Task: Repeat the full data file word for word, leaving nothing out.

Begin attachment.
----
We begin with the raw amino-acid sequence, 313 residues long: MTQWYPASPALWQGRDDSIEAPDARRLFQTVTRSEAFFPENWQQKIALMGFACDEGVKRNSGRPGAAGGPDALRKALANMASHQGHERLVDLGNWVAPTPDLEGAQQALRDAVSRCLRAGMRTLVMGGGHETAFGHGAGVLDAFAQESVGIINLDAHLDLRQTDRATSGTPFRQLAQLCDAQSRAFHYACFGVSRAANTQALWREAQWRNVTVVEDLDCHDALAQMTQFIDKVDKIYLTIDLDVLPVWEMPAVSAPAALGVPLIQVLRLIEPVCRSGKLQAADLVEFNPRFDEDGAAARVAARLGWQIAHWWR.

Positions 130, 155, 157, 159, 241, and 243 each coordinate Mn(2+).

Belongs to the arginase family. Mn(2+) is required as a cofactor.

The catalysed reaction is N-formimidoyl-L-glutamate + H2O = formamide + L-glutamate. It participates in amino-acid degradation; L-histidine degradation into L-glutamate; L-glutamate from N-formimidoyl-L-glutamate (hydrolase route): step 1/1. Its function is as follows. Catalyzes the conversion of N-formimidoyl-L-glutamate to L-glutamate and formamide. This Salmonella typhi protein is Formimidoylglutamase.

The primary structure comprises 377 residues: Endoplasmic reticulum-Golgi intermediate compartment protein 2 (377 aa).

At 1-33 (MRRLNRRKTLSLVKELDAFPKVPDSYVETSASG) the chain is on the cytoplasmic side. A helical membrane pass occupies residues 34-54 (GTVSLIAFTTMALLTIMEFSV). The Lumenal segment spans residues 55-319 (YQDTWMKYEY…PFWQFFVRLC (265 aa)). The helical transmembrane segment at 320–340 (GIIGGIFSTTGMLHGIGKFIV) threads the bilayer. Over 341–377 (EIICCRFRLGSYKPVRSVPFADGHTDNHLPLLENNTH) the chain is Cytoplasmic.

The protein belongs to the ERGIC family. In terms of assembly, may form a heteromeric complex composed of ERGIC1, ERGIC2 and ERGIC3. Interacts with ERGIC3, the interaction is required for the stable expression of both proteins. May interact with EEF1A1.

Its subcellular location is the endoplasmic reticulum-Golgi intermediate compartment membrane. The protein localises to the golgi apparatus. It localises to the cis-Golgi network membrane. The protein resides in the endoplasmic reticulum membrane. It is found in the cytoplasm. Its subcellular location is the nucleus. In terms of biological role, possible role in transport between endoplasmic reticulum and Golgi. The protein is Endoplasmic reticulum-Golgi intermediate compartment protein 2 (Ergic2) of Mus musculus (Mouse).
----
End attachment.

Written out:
We begin with the raw amino-acid sequence, 313 residues long: MTQWYPASPALWQGRDDSIEAPDARRLFQTVTRSEAFFPENWQQKIALMGFACDEGVKRNSGRPGAAGGPDALRKALANMASHQGHERLVDLGNWVAPTPDLEGAQQALRDAVSRCLRAGMRTLVMGGGHETAFGHGAGVLDAFAQESVGIINLDAHLDLRQTDRATSGTPFRQLAQLCDAQSRAFHYACFGVSRAANTQALWREAQWRNVTVVEDLDCHDALAQMTQFIDKVDKIYLTIDLDVLPVWEMPAVSAPAALGVPLIQVLRLIEPVCRSGKLQAADLVEFNPRFDEDGAAARVAARLGWQIAHWWR.

Positions 130, 155, 157, 159, 241, and 243 each coordinate Mn(2+).

Belongs to the arginase family. Mn(2+) is required as a cofactor.

The catalysed reaction is N-formimidoyl-L-glutamate + H2O = formamide + L-glutamate. It participates in amino-acid degradation; L-histidine degradation into L-glutamate; L-glutamate from N-formimidoyl-L-glutamate (hydrolase route): step 1/1. Its function is as follows. Catalyzes the conversion of N-formimidoyl-L-glutamate to L-glutamate and formamide. This Salmonella typhi protein is Formimidoylglutamase.

The primary structure comprises 377 residues: Endoplasmic reticulum-Golgi intermediate compartment protein 2 (377 aa).

At 1-33 (MRRLNRRKTLSLVKELDAFPKVPDSYVETSASG) the chain is on the cytoplasmic side. A helical membrane pass occupies residues 34-54 (GTVSLIAFTTMALLTIMEFSV). The Lumenal segment spans residues 55-319 (YQDTWMKYEY…PFWQFFVRLC (265 aa)). The helical transmembrane segment at 320–340 (GIIGGIFSTTGMLHGIGKFIV) threads the bilayer. Over 341–377 (EIICCRFRLGSYKPVRSVPFADGHTDNHLPLLENNTH) the chain is Cytoplasmic.

The protein belongs to the ERGIC family. In terms of assembly, may form a heteromeric complex composed of ERGIC1, ERGIC2 and ERGIC3. Interacts with ERGIC3, the interaction is required for the stable expression of both proteins. May interact with EEF1A1.

Its subcellular location is the endoplasmic reticulum-Golgi intermediate compartment membrane. The protein localises to the golgi apparatus. It localises to the cis-Golgi network membrane. The protein resides in the endoplasmic reticulum membrane. It is found in the cytoplasm. Its subcellular location is the nucleus. In terms of biological role, possible role in transport between endoplasmic reticulum and Golgi. The protein is Endoplasmic reticulum-Golgi intermediate compartment protein 2 (Ergic2) of Mus musculus (Mouse).